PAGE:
“Another piece of good news is that Welsh colleagues from ‘Metal Innovation’ have been on site since the beginning of the week to set up their continuous miner machine. Their “pocket” excavator was designed specifically for the project for mechanical extraction of vein deposits. They were able to extract about 20 tonnes of ore from one of the underground mine galleries, which will be crushed and which we will be able to process further. Thus, the entire production line concept can be tested in operation on the site at the same time: a great prospect for European collaboration!”

3nd week

“The implementation and connection of the devices in the containers will have enabled a major objective to be reached, namely the TRL5-6 pilot demonstration stage of the small-scale mining concept of the IMPaCT project.”

27 November 2019

“And here we go again! The IMPaCT modules were transported to the second demonstration site in Veliki Majdan, Serbia. We have to process antimony ore, a critical metal, 90% of which is currently produced in China.

The final concentrate produced with the shaking table represents a very small proportion of the milled ore. The sample we had analysed that day by the Veliki Majdan laboratory revealed a grade of 13.5% antimony, corresponding to a concentration factor of 3 compared to the initial ore.

Although we have not reached the same stage in Serbia as in Bosnia, we have at least completed the comminution of the Zajaca antimony ore with the dedicated modules and also trained the operators. We have thus started the technology transfer with Mineco, which is seriously considering using the concept in Zajaca.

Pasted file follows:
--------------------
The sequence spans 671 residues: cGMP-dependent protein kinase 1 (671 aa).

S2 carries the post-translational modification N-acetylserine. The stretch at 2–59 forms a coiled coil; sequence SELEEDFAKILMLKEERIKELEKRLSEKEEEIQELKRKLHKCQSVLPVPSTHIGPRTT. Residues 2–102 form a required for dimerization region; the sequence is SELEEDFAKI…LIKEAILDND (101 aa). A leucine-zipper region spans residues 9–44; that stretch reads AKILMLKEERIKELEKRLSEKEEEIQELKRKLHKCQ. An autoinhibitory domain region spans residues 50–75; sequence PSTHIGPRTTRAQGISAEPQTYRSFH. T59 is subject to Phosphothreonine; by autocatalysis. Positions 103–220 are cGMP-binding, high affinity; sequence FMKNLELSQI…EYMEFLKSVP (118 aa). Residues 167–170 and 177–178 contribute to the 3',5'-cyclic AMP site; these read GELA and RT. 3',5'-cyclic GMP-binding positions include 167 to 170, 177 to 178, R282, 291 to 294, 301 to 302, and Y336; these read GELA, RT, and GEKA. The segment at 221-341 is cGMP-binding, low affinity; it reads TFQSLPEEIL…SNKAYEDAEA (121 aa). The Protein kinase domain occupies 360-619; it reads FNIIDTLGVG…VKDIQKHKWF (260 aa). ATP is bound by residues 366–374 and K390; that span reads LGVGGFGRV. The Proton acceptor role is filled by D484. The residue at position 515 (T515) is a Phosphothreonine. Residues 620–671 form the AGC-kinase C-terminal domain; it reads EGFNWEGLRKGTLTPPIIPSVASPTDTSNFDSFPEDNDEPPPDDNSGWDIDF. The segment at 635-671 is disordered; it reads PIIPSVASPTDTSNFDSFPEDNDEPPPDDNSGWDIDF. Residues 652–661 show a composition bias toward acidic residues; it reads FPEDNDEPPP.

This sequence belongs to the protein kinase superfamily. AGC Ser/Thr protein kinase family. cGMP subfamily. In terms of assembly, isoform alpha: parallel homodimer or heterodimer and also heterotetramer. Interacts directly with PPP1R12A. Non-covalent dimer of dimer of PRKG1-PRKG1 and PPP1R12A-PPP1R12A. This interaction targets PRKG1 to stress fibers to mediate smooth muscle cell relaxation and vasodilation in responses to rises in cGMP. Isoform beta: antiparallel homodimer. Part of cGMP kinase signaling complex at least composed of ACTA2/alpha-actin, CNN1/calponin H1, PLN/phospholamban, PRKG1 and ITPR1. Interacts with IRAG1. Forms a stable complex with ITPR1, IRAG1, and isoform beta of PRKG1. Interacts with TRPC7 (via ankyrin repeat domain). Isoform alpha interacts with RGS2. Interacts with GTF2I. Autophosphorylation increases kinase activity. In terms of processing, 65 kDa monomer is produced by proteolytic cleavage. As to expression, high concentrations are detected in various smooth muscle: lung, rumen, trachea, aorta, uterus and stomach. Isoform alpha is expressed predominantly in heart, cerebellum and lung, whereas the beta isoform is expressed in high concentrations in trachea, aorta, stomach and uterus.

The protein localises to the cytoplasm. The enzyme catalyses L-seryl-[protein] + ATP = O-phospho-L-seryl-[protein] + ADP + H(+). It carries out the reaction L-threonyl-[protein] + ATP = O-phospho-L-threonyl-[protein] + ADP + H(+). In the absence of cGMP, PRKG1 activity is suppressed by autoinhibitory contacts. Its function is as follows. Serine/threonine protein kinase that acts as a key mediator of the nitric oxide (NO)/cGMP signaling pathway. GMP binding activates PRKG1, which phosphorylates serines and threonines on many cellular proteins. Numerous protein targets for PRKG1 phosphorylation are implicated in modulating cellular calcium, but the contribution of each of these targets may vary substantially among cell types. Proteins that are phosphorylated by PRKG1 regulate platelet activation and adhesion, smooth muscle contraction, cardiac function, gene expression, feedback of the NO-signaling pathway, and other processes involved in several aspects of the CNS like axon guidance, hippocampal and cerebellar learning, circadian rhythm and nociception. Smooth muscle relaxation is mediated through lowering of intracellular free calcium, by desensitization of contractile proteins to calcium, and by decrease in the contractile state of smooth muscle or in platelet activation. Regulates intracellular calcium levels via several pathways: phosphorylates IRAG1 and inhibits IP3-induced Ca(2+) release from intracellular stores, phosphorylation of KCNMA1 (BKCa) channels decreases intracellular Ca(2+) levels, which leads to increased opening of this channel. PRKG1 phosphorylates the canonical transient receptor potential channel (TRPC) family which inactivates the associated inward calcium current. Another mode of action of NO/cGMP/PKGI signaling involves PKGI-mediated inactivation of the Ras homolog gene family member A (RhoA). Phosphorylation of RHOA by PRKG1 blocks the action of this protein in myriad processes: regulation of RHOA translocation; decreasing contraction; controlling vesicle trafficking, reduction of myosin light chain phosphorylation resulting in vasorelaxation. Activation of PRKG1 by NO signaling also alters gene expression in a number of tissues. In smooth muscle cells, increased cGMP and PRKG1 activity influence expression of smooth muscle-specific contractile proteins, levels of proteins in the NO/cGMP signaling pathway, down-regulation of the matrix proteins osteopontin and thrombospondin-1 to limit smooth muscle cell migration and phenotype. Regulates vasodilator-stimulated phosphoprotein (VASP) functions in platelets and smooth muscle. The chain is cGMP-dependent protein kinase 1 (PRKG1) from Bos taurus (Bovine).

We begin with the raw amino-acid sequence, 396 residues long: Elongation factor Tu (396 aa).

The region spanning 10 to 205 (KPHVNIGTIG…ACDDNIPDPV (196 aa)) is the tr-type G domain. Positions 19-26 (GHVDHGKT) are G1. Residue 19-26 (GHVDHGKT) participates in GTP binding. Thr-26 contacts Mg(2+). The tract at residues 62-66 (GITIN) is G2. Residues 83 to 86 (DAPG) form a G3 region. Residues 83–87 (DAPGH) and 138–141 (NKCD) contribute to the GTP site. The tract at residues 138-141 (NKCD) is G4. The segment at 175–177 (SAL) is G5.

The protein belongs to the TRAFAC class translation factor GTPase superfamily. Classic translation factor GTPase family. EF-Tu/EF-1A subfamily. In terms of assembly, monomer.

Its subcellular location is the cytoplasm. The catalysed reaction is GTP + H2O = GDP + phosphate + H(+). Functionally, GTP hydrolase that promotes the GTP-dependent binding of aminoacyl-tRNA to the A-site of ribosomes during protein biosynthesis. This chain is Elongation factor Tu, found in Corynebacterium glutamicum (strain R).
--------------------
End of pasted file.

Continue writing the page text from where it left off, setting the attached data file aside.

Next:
The concept of small-scale mining still needs to be developed further to attain industrial and commercial maturity. Further R&D projects will be required to scale up maturity and ultimately provide a viable solution for the supply of mineral resources in Europe through the exploitation of small, high-grade deposits, particularly targeting those containing critical metals.”

Cover of Issue 26 of the Géosciences journal.

Cover of Issue 26 of the Géosciences journal.


Geosciences no. 26: Critical metals, can ethics and sovereignty be reconciled?

Issue 26 of the Géosciences journal, published in June 2022, focuses on the topic of critical metals.

The energy transition towards carbon-free production reveals more than ever how dependant our technologies are on an increasing amount and variety of metals. Will we be able to meet all the needs for mineral raw materials in the coming decades? How can we secure our supplies given that the last mines in France closed at the end of the last century?

BRGM, France's leading public player in the field of mineral resources, has devoted this issue of its journal, Géosciences, to answering these questions and many others.

This issue, which includes an article by Philippe Varin, author of the recent report on securing the supply of mineral raw materials to industry, and an interview with Christel Bories, CEO of Eramet, discussing the place of metals in our daily lives, takes stock of European mining potential and reviews the state of recycling in France and the prospects for innovation in this field.